Opinion Editorial 

Defeat the disease, immunize every child

Author: Dr. Dang Duc Anh

Over the course of two decades of studying paediatric infectious disease, I have seen many sick children rendered weak and dehydrated, their families bearing the emotional and financial burdens of seeing an ill child suffer. However, what really breaks my heart is seeing the sheer number of children lying sick in hospital beds because of a disease we have the tools to prevent: rotavirus diarrhea.

Rotavirus is one of the most common causes of severe childhood diarrhea. In Vietnam, nearly half of children hospitalized for diarrhea suffer from rotavirus;[1] two to three children lose their lives to the disease every day.[2] Interventions such as exclusive breastfeeding, handwashing, and improved sanitation are critical to prevent many causes of diarrhea, but rotavirus diarrhea is common even in developed countries with high levels of hygiene and sanitation. Vaccination against rotavirus is an essential component of a comprehensive approach to diarrhea prevention and control.

Vaccines are one of the most effective and cost-effective health interventions available today. They protect children from serious infections that can sometimes lead to disability or even death. Vaccines improve health, reduce health care costs and save lives today in countries where they are routinely used. Additionally, vaccines provide indirect benefits to others in the community who aren’t vaccinated—including the elderly, children too young to be vaccinated, and those with weak immune systems—through a phenomenon called herd protection.

Immunization also has the potential to help reduce the high rate of child hospitalizations in Vietnam, where occupancy rates reaching 120-160% have resulted in bed shortages in many central and provincial hospitals.[3] A study from Bangladesh found that routine use of rotavirus vaccine could release over 600 beds every year in the country, allowing hospitals to admit more patients suffering from other life-threatening diseases.[4]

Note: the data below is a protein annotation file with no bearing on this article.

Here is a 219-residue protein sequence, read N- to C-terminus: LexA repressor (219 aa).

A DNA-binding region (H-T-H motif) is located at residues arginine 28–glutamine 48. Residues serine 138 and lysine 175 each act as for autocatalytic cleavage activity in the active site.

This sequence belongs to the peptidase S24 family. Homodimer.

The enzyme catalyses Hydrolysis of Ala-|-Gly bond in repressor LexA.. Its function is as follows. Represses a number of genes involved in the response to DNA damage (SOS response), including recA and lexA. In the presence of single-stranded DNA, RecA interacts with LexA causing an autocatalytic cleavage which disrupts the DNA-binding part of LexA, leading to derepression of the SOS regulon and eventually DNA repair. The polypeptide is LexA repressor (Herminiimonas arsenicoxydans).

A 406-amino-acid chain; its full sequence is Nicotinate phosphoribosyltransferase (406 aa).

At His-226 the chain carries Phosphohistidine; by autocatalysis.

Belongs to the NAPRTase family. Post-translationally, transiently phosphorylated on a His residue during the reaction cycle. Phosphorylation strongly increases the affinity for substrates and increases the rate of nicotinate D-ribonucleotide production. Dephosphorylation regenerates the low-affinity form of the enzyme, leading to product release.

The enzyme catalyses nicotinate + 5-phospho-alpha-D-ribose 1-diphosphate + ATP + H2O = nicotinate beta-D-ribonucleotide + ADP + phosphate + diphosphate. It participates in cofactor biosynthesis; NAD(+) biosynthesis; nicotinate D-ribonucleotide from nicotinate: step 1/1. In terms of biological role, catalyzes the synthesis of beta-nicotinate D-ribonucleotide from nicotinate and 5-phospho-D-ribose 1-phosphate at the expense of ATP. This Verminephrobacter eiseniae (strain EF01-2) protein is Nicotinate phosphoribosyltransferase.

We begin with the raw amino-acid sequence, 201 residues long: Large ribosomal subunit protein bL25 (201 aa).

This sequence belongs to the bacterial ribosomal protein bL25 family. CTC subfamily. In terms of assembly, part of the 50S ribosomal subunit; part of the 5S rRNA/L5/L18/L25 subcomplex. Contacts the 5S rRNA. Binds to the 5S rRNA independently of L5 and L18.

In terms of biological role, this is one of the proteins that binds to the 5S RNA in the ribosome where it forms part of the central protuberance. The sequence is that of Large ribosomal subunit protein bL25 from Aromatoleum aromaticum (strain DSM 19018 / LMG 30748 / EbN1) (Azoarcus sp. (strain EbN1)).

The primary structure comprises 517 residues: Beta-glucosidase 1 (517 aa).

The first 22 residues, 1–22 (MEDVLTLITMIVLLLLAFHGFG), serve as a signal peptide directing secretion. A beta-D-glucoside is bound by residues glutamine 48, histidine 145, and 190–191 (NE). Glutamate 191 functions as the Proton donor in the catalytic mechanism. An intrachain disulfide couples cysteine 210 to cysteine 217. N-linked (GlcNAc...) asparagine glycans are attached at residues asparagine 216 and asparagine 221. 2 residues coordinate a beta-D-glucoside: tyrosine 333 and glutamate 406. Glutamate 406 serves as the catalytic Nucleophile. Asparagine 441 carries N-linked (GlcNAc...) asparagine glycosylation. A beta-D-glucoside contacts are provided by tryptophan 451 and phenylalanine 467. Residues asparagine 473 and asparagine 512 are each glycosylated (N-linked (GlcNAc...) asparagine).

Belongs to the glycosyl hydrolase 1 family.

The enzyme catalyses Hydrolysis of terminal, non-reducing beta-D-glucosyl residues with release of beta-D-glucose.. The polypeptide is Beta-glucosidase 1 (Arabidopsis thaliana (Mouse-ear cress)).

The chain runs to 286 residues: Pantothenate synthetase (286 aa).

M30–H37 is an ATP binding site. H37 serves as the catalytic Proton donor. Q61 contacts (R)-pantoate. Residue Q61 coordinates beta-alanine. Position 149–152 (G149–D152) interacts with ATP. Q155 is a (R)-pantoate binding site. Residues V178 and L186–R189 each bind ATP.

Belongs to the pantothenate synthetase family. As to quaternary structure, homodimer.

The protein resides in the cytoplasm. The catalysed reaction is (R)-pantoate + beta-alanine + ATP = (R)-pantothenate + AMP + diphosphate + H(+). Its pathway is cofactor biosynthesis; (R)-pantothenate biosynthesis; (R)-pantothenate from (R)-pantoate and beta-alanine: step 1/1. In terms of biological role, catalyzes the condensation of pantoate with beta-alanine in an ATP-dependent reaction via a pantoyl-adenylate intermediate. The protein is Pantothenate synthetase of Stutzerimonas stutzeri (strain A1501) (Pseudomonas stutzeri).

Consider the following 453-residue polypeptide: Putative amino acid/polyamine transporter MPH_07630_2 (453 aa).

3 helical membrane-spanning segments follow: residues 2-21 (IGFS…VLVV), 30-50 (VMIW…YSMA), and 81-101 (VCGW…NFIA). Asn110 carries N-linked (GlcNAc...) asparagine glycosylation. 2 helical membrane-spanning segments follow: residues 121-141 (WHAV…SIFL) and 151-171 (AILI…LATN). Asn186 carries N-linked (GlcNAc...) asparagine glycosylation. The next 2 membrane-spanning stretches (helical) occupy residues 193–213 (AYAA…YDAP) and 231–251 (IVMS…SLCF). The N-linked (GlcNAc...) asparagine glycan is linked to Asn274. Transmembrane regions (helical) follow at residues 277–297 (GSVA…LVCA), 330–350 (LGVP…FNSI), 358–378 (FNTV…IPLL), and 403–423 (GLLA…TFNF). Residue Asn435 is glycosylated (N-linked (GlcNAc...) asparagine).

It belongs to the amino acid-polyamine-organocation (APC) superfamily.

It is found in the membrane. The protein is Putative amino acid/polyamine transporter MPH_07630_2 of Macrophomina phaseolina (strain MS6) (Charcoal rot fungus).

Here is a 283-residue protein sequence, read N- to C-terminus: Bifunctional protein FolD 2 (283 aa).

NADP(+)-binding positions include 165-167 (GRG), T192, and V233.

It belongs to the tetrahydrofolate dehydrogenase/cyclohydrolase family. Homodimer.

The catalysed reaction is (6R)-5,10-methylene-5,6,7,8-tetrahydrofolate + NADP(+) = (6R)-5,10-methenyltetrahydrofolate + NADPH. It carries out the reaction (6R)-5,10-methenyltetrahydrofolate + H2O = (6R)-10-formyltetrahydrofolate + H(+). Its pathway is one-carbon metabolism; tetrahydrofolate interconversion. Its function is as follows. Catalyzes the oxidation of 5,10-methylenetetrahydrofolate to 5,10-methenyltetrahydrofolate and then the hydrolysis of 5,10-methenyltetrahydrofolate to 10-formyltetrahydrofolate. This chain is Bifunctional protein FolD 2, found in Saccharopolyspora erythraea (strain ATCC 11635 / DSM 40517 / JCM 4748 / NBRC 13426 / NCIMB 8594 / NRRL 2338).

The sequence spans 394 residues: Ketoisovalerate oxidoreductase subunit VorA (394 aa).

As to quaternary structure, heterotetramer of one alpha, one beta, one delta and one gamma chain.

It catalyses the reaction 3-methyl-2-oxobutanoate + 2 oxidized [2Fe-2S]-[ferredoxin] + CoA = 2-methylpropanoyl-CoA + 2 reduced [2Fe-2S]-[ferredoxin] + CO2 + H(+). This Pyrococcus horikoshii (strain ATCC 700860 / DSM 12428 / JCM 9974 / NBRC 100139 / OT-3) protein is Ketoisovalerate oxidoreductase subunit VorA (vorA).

Vietnam has made tremendous progress in improving and protecting our children’s health. Child stunting and infant deaths have been significantly reduced in the last two decades. With 96% of children vaccinated against diphtheria, tetanus, and pertussis (DTP),[5] our immunization coverage rates match or surpass those of some western nations. We are among the frontrunners using technology to improve access to vaccines and reduce stock-outs. Health care workers are given phones and tablets to access and update immunization records and send vaccination reminders to parents.

As part of the government’s commitment to save lives and prevent avoidable disease and suffering, the National Expanded Program on Immunization (NEPI) offers 12 vaccines free of cost to all children.[6] These vaccines have protected more than six million children and prevented more than 40,000 deaths in the last two and a half decades.[7] Prime Minister Nguyễn Xuân Phúc recently approved the budget for immunization through to 2020, guaranteeing increased domestic financing for both vaccines and the cold chain required to ensure they reach the communities where they are used.[8] Additionally, we are actively working to develop indigenous vaccines; more than 10 vaccines have been developed here in Vietnam to help protect children from dangerous and deadly diseases.[9]